Use of MACI in pediatric patients (younger than 18 years of age) or patients over 65 years of age has not been established.
The most frequently occurring adverse reactions reported for MACI (≥5%) were arthralgia, tendonitis, back pain, joint swelling, and joint effusion.
Serious adverse reactions reported for MACI were arthralgia, cartilage injury, meniscus injury, treatment failure, and osteoarthritis.
What is Carticel?
Carticel is used to repair articular cartilage injuries in the knee (femoral condyle) in patients who have had an inadequate response to a prior arthroscopic or other surgical repair procedure. Carticel is an FDA-approved biologic product that consists of a patient’s own harvested cartilage cells (chondrocytes) which are then multiplied into millions of cells. These autologous cultured chondrocytes are then implanted into the knee cartilage defect in a surgical procedure called autologous chondrocyte implantation (ACI). When implanted, Carticel generates hyaline-like cartilage repair tissue.
Carticel® (autologous cultured chondrocytes) is an autologous cellular product indicated for the repair of symptomatic cartilage defects of the femoral condyle (medial, lateral or trochlea), caused by acute or repetitive trauma, in patients who have had an inadequate response to a prior arthroscopic or other surgical repair procedure (e.g., debridement, microfracture, drilling/abrasion arthroplasty, or osteochondral allograft/autograft).
Carticel should only be used in conjunction with debridement, placement of a periosteal flap and rehabilitation. The independent contributions of the autologous cultured chondrocytes and other components of the therapy to outcome are unknown.
Carticel is not indicated for the treatment of cartilage damage associated with generalized osteoarthritis.
Carticel is not recommended for patients with total meniscectomy unless surgically reconstructed prior to or concurrent with Carticel implantation.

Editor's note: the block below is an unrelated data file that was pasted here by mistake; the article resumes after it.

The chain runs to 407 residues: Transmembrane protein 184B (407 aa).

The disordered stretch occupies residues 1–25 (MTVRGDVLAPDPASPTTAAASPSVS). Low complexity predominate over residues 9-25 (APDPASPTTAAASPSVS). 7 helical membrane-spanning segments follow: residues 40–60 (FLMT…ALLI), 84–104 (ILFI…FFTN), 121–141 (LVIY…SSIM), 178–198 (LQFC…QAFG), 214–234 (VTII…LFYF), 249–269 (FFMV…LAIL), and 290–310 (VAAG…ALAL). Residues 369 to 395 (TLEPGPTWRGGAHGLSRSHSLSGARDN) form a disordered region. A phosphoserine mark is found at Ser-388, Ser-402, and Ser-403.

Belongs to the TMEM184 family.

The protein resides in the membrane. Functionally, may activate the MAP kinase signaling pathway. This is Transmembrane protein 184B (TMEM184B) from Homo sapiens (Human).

Important Safety Information
Carticel should not be used in patients with a known history of hypersensitivity to gentamicin, other aminoglycosides or materials of bovine origin.
It should not be used in patients who have previously had cancer in the bones, cartilage, fat or muscle of the treated limb.
Pre-existing conditions, including meniscal tears, joint instability, or malalignment should be assessed and treated prior to or concurrent with Carticel implantation.
Carticel is not routinely tested for transmissible infectious diseases and may transmit disease to the healthcare provider handling Carticel.
Use of Carticel in children, patients over age 65, or in joints other than the knee has not yet been assessed.
The occurrence of subsequent surgical procedures (SSPs), primarily arthroscopy, following Carticel implantation is common. In the Study of the Treatment of Articular Repair (STAR), forty-nine percent (49%) of patients underwent an SSP on the treated knee, irrespective of their relationship to Carticel, during the 4-year follow up. The most common serious adverse events (≥5% of patients), derived from STAR, include arthrofibrosis/joint adhesions, graft overgrowth, chondromalacia or chondrosis, cartilage injury, graft complication, meniscal lesion, graft delamination, and osteoarthritis.
What is Epicel?Epicel is a cultured epidermal autograft (CEA) — a skin graft grown from a patient’s own skin. These grafts provide skin replacement for patients who have deep dermal or full thickness burns comprising a total body surface area of greater than or equal to 30%. From 2 postage stamp-sized biopsies, Vericel can grow enough skin to cover the patient’s entire body.